Featuring a box parterre, perennial herbaceous border, fruit and vegetable beds, a medicinal and culinary herb bed, a wildflower garden and espaliered fruit trees, the Selly Manor garden is a great place to sit and relax.   

How Did Garden Design Change During the Reign of the Tudors?

Selly Manor might not be the absolute picture of a Tudor garden but we can actually see a lot of Tudor ideas about garden design in the grounds. Tudor garden design changed noticeably over the course of the 16th century and even Henry VIII quite enjoyed sprucing up his garden at Hampton Court Palace when he wasn't lopping people's heads off. The garden here at Selly Manor reflects at lot of the developments as well as the continuities to garden usage and design. Design and layout of the gardens of the elite were increasingly thought of as an extension of the house and as such there was a desire to bring nature into the domestic world by mastering it. But at the same time, gardens like Selly Manor's would have continued to serve a practical purpose as the bread-basket and medicine bag for the household. 

The Knot Garden:

The manor garden is certainly not typical yet it does model some of the themes that came about with the emergence of Knot gardens. Central to its design was its measured and square arrangements of flower beds which contrasted earlier customs of leaving gardens more wild. You can see this on the left as you come through the gate with the flower bed which is split into four quadrants with a rail to section it off. The idea of this was to separate plants and herbs which had distinct uses for ease of use. However, this practical concern later became an aesthetic feature as people found the neat and highly visible arrangement of flower beds was great for showcasing plants. Here at Selly Manor, we grow a range of different plants ranging from; fruits such as medlars, plums, and damsons which would have fed people; herbs such as thyme, sage, hyssop and many others which would have had myriad uses; and flowering plants which saw increasing popularity during Elizabeth I's reign. In this last point, we see the development of gardens as places of entertainment and beauty. It would amiss, to avoid the mentioning the wonderful topiaries which we have here at Selly Manor. Although Henry VIII's may never have boasted with a floral testament to his brutal severity in dealing with dissatisfactory spouses, topiaries were nonetheless used to add volume and height to the garden. In terms of appearance, it was common for topiaries to be shaped into a heraldic symbol or the Tudor rose, creating a sort of natural flag or emblem.[1]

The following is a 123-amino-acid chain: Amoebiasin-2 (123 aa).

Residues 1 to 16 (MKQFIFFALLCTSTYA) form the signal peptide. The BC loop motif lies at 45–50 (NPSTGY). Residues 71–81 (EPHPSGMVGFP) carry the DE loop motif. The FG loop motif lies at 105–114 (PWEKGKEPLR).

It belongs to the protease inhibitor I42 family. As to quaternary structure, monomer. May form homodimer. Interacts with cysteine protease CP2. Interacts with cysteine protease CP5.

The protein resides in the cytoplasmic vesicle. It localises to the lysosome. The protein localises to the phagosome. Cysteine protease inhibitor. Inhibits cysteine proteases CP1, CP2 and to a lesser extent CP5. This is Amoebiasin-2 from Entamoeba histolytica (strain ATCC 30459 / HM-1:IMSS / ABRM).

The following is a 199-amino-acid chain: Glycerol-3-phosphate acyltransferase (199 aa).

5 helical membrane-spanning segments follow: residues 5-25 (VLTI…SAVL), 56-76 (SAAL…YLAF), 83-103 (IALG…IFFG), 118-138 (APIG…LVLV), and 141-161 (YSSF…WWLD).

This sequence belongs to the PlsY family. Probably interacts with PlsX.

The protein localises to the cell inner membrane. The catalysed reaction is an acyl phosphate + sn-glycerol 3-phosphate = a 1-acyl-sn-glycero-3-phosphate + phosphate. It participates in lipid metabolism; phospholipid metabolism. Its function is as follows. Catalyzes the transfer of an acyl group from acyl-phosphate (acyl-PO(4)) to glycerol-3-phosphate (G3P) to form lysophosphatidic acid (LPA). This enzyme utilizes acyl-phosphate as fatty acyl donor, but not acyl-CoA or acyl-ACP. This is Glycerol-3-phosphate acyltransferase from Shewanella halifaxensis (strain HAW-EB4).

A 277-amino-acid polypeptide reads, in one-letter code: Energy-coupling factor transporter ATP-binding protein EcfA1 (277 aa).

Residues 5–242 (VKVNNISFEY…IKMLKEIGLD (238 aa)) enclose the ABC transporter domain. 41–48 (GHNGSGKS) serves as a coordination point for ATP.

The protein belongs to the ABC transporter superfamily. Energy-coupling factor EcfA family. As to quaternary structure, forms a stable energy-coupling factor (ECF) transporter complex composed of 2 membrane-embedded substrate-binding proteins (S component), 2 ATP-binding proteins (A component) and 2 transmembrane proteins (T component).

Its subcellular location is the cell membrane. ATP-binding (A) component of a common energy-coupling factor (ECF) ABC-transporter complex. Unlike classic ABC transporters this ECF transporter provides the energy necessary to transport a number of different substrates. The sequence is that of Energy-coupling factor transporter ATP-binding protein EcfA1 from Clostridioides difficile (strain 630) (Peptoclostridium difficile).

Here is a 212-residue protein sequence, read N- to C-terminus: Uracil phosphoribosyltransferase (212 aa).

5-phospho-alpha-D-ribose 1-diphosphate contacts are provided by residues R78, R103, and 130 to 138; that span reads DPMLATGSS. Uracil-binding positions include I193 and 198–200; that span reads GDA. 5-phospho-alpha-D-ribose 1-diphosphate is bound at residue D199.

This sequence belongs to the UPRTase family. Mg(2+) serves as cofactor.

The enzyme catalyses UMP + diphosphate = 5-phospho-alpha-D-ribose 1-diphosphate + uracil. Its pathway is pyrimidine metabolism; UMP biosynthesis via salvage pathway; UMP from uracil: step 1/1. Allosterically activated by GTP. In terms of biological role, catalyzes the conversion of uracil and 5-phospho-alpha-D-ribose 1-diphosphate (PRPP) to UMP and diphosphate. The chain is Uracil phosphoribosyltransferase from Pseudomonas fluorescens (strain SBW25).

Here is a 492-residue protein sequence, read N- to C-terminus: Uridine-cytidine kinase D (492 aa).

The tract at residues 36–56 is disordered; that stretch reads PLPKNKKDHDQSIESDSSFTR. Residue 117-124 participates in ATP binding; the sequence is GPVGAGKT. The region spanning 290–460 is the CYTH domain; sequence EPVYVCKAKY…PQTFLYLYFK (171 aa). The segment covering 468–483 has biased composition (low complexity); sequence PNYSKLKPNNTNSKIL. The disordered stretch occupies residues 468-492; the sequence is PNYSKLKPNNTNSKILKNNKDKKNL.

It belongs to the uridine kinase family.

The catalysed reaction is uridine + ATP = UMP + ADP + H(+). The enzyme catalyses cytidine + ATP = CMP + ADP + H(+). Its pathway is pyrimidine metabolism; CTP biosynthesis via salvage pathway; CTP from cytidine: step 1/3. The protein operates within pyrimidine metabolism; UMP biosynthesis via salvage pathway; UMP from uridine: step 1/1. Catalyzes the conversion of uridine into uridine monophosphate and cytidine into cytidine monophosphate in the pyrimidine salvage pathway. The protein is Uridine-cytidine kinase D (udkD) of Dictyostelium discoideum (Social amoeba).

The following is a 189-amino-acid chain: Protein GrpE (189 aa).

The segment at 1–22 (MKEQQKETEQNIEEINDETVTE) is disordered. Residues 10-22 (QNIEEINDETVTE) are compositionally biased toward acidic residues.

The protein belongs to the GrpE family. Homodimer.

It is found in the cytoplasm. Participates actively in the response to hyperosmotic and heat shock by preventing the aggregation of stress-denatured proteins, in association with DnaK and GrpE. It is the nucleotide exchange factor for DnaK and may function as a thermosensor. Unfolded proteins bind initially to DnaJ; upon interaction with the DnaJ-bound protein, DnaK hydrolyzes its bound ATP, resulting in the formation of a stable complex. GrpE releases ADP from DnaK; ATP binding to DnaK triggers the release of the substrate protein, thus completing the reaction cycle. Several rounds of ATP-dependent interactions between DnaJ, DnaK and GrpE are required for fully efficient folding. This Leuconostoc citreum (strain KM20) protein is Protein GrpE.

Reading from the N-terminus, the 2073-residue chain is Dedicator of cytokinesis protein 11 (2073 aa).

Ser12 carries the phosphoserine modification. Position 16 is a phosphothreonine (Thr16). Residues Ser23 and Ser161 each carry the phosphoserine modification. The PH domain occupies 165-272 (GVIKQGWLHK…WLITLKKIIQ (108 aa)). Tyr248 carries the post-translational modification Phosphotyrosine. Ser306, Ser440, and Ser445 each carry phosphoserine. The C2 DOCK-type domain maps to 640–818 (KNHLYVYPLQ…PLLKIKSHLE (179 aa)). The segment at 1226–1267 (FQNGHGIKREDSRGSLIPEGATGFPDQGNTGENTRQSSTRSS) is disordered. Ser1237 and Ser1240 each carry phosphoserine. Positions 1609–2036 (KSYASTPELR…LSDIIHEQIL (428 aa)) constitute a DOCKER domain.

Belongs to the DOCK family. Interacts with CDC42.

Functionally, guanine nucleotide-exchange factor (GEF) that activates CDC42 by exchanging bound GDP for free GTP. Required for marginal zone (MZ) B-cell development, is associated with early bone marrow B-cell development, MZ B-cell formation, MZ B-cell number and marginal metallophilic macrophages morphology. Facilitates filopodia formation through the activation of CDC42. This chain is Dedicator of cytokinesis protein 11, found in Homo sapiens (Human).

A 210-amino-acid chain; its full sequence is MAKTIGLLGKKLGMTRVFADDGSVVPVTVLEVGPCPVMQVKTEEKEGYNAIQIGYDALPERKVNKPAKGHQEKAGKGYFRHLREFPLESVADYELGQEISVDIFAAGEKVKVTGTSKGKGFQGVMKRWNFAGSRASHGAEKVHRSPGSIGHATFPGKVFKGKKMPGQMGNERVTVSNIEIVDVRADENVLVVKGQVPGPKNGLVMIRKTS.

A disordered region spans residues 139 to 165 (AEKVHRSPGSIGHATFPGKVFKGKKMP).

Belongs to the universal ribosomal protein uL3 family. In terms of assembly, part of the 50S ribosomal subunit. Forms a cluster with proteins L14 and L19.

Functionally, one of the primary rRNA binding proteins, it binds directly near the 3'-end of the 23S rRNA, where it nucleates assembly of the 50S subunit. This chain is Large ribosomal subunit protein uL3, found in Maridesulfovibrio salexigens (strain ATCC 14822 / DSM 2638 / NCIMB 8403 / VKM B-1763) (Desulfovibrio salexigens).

As such, Gardens could entertain a number of different functions; they became a much more open and walkable space, but their flat, trimmed profile also allowed hosts and guests to view the garden from indoors. But while this decorative revolution played out, the garden still had  an important role to play in feeding the household.

Cooking and Eating from the Garden: